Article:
Someone might say “hey, why do some of these cards that suggest negative actions that will prevent a harmonious meeting?” The answer is that meeting participants need to be able to have a productive discussion despite human failings: it’s important to “inoculate” one’s coworkers so that they can productively handle socially-transgressive actions, rather than being shocked by them.

PROS: Could actually legitimately improve meetings!

CONS: Good luck figuring out what to do when you get the “interrupt the head of your company and say that their idea is terrible” card. Is that worth a donut?

Improve typing by reducing the number of letters in the English language. Even 15 letters turn out to be more than sufficient!


Generally, the more letters / symbols your alphabet has, the more hassle it is to type on a keyboard.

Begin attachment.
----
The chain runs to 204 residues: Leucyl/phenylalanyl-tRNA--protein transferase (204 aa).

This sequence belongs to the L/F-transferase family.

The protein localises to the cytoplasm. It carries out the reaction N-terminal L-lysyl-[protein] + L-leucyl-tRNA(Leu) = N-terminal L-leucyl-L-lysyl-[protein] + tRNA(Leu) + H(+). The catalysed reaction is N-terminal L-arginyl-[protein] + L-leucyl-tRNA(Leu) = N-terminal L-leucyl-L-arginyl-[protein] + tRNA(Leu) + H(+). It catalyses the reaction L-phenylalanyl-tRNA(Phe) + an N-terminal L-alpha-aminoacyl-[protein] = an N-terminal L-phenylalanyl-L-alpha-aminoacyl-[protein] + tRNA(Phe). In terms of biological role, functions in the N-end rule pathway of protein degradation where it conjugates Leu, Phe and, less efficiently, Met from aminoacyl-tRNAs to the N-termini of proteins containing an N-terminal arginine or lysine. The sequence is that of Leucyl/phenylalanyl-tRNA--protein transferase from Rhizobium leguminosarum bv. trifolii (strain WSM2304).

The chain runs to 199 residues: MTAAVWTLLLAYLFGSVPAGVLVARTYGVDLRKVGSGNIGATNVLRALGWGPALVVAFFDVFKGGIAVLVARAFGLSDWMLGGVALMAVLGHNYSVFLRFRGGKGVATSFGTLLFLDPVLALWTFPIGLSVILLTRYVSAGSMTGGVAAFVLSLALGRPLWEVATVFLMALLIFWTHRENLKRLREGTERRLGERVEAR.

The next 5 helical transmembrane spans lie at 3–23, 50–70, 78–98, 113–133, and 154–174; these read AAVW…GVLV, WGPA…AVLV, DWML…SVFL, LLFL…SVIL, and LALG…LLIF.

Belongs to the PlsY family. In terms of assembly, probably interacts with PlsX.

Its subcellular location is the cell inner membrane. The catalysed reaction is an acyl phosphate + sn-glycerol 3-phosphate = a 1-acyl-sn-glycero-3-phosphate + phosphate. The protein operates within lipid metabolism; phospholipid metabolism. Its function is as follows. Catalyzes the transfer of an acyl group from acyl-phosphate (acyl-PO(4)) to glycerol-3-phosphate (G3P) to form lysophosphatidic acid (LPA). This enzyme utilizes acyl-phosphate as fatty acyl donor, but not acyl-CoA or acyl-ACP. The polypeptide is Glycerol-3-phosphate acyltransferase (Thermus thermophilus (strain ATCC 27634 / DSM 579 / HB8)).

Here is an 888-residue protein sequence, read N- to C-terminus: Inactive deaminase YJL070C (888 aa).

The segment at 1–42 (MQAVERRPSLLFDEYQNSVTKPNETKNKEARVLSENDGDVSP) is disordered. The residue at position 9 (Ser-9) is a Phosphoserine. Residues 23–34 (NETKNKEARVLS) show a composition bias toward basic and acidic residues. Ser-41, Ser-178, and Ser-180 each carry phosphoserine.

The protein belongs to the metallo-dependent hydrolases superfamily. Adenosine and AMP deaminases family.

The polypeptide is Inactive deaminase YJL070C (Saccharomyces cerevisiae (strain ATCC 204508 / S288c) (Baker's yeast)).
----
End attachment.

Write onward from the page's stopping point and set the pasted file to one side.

There are  ways to mitigate this issue (e.g. Japanese and Chinese manage), but it’s a lot more straightforward if you can just cut down the number of symbols entirely.

English, with 26 letters plus a few extras (numbers, space bar, shift key, etc…) isn’t too bad in this department, but we can still improve it!

As inspiration, the Hawaiian alphabet only has 13 letters.

The Issue:

We’d like to reduce the alphabet so that we can create a keyboard that can be operated with minimal finger movement. (This already exists in the form of the “chorded keyboard,” but we’re going to solve the problem at a more fundamental level.)

Ideally, we’d get it down to 10 symbols (one per finger), but this might be a bit excessive.


Looking at a standard keyboard, there are about ~20 keys that can be easily reached by each hand.

If we can cut the alphabet down to about 15 letters, we’ll still have 5 keys left over for important “special” keys (space bar, shift key, etc.).

This would let a person keep a hand on the keyboard and a hand on the mouse, and not have to constantly switch. Good for gamers and spreadsheet aficionados!

Here’s our starting point (26 letters):


Immediately, several letters seem like good candidates to remove: